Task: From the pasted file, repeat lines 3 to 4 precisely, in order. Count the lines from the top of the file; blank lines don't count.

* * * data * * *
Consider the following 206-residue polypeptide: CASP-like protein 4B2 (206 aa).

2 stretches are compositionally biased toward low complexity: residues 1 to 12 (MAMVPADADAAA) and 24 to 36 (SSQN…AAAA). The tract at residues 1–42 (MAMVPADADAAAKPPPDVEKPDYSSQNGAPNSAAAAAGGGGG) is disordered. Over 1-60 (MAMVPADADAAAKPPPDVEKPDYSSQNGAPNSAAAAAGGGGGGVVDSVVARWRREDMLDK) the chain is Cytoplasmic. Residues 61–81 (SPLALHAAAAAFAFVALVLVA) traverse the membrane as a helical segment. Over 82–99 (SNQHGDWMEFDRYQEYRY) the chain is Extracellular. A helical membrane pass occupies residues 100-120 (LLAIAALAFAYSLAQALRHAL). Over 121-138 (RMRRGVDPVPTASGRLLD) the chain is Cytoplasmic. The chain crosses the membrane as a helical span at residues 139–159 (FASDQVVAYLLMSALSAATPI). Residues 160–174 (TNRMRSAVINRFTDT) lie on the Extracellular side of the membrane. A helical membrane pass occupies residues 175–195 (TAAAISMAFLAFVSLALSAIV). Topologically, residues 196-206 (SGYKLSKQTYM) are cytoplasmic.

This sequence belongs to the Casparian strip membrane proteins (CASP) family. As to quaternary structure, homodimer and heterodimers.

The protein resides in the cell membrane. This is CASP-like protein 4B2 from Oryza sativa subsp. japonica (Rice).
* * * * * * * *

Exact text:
This sequence belongs to the Casparian strip membrane proteins (CASP) family. As to quaternary structure, homodimer and heterodimers.

The protein resides in the cell membrane. This is CASP-like protein 4B2 from Oryza sativa subsp. japonica (Rice).